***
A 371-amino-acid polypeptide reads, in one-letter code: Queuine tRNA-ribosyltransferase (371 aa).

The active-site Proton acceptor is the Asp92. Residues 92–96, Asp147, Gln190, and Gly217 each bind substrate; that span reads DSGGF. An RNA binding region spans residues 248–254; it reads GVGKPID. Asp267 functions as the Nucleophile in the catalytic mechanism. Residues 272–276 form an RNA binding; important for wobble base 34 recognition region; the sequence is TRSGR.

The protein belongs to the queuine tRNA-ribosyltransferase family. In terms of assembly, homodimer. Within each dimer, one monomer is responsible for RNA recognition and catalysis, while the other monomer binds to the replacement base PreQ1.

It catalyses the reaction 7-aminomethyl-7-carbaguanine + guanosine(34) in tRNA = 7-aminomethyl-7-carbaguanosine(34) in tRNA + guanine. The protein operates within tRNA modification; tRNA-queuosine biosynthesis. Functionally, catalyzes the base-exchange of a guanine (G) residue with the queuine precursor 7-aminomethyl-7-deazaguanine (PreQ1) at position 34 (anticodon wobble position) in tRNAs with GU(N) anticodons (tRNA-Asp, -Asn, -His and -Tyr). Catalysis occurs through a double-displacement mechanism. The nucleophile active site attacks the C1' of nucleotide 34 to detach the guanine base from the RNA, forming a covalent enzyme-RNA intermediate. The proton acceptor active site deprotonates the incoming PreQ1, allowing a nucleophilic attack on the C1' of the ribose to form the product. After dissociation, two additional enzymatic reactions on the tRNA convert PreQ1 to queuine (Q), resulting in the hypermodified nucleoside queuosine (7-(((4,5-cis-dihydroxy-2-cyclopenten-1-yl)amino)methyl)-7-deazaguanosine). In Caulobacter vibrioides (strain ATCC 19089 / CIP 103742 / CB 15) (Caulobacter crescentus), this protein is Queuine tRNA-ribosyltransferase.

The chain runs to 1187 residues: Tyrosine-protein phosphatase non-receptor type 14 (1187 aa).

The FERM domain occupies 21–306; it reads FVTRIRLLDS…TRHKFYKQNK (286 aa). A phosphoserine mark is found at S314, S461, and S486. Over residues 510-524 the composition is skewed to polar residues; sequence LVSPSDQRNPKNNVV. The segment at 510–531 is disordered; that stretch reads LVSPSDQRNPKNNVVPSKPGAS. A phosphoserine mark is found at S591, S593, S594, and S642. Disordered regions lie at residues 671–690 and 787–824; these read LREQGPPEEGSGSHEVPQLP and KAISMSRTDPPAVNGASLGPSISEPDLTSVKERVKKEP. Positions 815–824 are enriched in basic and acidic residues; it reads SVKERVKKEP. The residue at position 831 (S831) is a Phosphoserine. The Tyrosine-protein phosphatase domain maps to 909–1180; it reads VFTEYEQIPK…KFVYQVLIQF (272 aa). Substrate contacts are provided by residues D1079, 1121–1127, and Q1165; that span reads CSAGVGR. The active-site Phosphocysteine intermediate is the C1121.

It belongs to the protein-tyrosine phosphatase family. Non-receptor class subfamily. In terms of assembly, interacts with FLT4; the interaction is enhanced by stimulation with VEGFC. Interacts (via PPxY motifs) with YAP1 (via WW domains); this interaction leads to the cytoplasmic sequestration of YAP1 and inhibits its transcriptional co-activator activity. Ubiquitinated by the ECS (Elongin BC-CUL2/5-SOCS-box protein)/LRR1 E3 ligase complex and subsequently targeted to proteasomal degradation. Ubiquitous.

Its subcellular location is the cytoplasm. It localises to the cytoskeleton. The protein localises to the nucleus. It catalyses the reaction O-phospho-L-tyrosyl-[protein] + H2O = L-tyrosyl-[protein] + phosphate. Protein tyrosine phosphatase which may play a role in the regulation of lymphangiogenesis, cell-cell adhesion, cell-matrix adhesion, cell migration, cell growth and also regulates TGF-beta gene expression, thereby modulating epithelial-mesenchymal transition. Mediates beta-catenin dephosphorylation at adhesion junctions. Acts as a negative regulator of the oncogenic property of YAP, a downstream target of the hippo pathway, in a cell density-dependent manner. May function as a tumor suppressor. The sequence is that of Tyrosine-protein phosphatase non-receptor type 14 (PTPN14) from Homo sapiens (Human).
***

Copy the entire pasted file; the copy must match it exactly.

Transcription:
A 371-amino-acid polypeptide reads, in one-letter code: Queuine tRNA-ribosyltransferase (371 aa).

The active-site Proton acceptor is the Asp92. Residues 92–96, Asp147, Gln190, and Gly217 each bind substrate; that span reads DSGGF. An RNA binding region spans residues 248–254; it reads GVGKPID. Asp267 functions as the Nucleophile in the catalytic mechanism. Residues 272–276 form an RNA binding; important for wobble base 34 recognition region; the sequence is TRSGR.

The protein belongs to the queuine tRNA-ribosyltransferase family. In terms of assembly, homodimer. Within each dimer, one monomer is responsible for RNA recognition and catalysis, while the other monomer binds to the replacement base PreQ1.

It catalyses the reaction 7-aminomethyl-7-carbaguanine + guanosine(34) in tRNA = 7-aminomethyl-7-carbaguanosine(34) in tRNA + guanine. The protein operates within tRNA modification; tRNA-queuosine biosynthesis. Functionally, catalyzes the base-exchange of a guanine (G) residue with the queuine precursor 7-aminomethyl-7-deazaguanine (PreQ1) at position 34 (anticodon wobble position) in tRNAs with GU(N) anticodons (tRNA-Asp, -Asn, -His and -Tyr). Catalysis occurs through a double-displacement mechanism. The nucleophile active site attacks the C1' of nucleotide 34 to detach the guanine base from the RNA, forming a covalent enzyme-RNA intermediate. The proton acceptor active site deprotonates the incoming PreQ1, allowing a nucleophilic attack on the C1' of the ribose to form the product. After dissociation, two additional enzymatic reactions on the tRNA convert PreQ1 to queuine (Q), resulting in the hypermodified nucleoside queuosine (7-(((4,5-cis-dihydroxy-2-cyclopenten-1-yl)amino)methyl)-7-deazaguanosine). In Caulobacter vibrioides (strain ATCC 19089 / CIP 103742 / CB 15) (Caulobacter crescentus), this protein is Queuine tRNA-ribosyltransferase.

The chain runs to 1187 residues: Tyrosine-protein phosphatase non-receptor type 14 (1187 aa).

The FERM domain occupies 21–306; it reads FVTRIRLLDS…TRHKFYKQNK (286 aa). A phosphoserine mark is found at S314, S461, and S486. Over residues 510-524 the composition is skewed to polar residues; sequence LVSPSDQRNPKNNVV. The segment at 510–531 is disordered; that stretch reads LVSPSDQRNPKNNVVPSKPGAS. A phosphoserine mark is found at S591, S593, S594, and S642. Disordered regions lie at residues 671–690 and 787–824; these read LREQGPPEEGSGSHEVPQLP and KAISMSRTDPPAVNGASLGPSISEPDLTSVKERVKKEP. Positions 815–824 are enriched in basic and acidic residues; it reads SVKERVKKEP. The residue at position 831 (S831) is a Phosphoserine. The Tyrosine-protein phosphatase domain maps to 909–1180; it reads VFTEYEQIPK…KFVYQVLIQF (272 aa). Substrate contacts are provided by residues D1079, 1121–1127, and Q1165; that span reads CSAGVGR. The active-site Phosphocysteine intermediate is the C1121.

It belongs to the protein-tyrosine phosphatase family. Non-receptor class subfamily. In terms of assembly, interacts with FLT4; the interaction is enhanced by stimulation with VEGFC. Interacts (via PPxY motifs) with YAP1 (via WW domains); this interaction leads to the cytoplasmic sequestration of YAP1 and inhibits its transcriptional co-activator activity. Ubiquitinated by the ECS (Elongin BC-CUL2/5-SOCS-box protein)/LRR1 E3 ligase complex and subsequently targeted to proteasomal degradation. Ubiquitous.

Its subcellular location is the cytoplasm. It localises to the cytoskeleton. The protein localises to the nucleus. It catalyses the reaction O-phospho-L-tyrosyl-[protein] + H2O = L-tyrosyl-[protein] + phosphate. Protein tyrosine phosphatase which may play a role in the regulation of lymphangiogenesis, cell-cell adhesion, cell-matrix adhesion, cell migration, cell growth and also regulates TGF-beta gene expression, thereby modulating epithelial-mesenchymal transition. Mediates beta-catenin dephosphorylation at adhesion junctions. Acts as a negative regulator of the oncogenic property of YAP, a downstream target of the hippo pathway, in a cell density-dependent manner. May function as a tumor suppressor. The sequence is that of Tyrosine-protein phosphatase non-receptor type 14 (PTPN14) from Homo sapiens (Human).